The deal appeared to allow Citi to shed the executive pay restrictions that came with the taxpayer assistance that has kept it in business.
As part of the deal, the U.S. Treasury will sell up to $5 billion of stock it holds in Citi in a secondary offering, allowing the company to exit the TARP program in 2010. The bank said it would have paid $3.1 billion in dividends and interest to the U.S. government.
We owe the American taxpayers a debt of gratitude and recognize our obligation to support the economic recovery through lending and assistance to homeowners and other borrowers in need, Chief Executive Officer Vikram Pandit said in a statement.
Pandit was scheduled to meet President Barack Obama later on Monday, along with the chiefs of Goldman Sachs
With the repayment, and the termination of its loss-sharing agreement with the U.S. government, Citi will longer be deemed a beneficiary of exceptional financial assistance under TARP, the bank said.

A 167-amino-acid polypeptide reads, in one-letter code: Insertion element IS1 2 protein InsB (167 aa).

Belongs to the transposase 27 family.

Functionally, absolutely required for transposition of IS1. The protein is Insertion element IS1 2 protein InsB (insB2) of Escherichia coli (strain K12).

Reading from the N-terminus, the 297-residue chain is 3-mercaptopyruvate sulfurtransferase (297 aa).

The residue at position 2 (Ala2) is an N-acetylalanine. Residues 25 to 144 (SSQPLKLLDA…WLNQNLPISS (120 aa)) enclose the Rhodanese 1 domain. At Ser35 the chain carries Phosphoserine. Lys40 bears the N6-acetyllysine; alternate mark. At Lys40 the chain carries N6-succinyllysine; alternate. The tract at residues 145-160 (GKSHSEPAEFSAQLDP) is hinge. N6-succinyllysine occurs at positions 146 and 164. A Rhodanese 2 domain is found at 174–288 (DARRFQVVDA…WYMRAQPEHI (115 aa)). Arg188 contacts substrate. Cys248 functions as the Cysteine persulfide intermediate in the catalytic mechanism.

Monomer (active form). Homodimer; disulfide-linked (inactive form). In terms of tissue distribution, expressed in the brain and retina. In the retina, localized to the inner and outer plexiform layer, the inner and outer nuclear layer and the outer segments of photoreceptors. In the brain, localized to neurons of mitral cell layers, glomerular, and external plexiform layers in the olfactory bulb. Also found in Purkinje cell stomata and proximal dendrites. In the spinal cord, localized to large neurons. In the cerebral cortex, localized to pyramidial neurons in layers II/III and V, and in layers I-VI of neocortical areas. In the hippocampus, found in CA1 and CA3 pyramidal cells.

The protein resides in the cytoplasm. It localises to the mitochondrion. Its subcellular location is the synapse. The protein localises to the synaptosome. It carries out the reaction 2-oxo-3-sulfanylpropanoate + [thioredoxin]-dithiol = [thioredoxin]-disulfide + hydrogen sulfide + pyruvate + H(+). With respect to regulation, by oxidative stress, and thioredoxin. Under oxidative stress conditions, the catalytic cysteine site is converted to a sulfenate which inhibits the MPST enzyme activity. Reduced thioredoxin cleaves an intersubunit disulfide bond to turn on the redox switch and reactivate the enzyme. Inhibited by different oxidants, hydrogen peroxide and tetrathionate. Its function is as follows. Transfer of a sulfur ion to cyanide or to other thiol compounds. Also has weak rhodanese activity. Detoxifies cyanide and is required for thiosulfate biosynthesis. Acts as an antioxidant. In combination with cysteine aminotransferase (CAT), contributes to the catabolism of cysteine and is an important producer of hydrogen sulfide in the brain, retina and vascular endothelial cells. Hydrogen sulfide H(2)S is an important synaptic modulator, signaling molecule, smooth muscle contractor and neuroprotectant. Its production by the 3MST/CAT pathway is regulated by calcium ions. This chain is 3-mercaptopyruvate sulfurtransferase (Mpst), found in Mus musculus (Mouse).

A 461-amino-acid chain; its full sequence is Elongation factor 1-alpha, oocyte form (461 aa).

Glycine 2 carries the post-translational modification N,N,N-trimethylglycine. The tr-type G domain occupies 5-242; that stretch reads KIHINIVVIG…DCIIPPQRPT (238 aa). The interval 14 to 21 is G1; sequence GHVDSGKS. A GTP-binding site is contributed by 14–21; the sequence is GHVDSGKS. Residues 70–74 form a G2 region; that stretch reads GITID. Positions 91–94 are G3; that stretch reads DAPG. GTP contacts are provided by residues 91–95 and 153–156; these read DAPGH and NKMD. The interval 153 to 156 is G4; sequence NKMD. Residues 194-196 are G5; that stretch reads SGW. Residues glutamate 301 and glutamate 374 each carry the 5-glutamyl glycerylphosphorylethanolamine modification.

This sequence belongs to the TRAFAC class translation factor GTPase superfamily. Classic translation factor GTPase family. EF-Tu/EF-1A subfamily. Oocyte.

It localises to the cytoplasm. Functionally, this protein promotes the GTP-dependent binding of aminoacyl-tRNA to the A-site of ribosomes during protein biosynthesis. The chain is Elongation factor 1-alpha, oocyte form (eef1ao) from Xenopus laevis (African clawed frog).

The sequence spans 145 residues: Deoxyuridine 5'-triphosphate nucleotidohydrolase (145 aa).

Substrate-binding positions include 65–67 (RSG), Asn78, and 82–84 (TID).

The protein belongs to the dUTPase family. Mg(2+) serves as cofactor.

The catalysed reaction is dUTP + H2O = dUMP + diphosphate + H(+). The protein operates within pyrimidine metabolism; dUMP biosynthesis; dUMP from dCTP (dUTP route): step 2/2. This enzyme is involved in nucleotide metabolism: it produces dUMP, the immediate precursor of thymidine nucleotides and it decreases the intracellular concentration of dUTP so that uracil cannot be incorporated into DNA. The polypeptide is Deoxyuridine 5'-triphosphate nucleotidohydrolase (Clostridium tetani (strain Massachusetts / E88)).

The total capital-raising plan would include an over-allotment option of $2.55 billion and $3.5 billion of tangible equity units. These are to be made up of about $2.8 billion of prepaid common stock purchase contracts and roughly $700 million of subordinated debt.
The company also said it might issue up to $3 billion of trust preferred securities in the first quarter of 2010.
Citi borrowed $45 billion last year under TARP. This year, the government agreed to convert $25 billion of those funds into Citigroup common stock, leaving the United States with a roughly 34 percent stake in the bank.
Bank of America Corp
Citigroup shares were down 1 cent at $3.94 in trading before the market opened.
(Reporting by Christopher Kaufman; Editing by Lisa Von Ahn)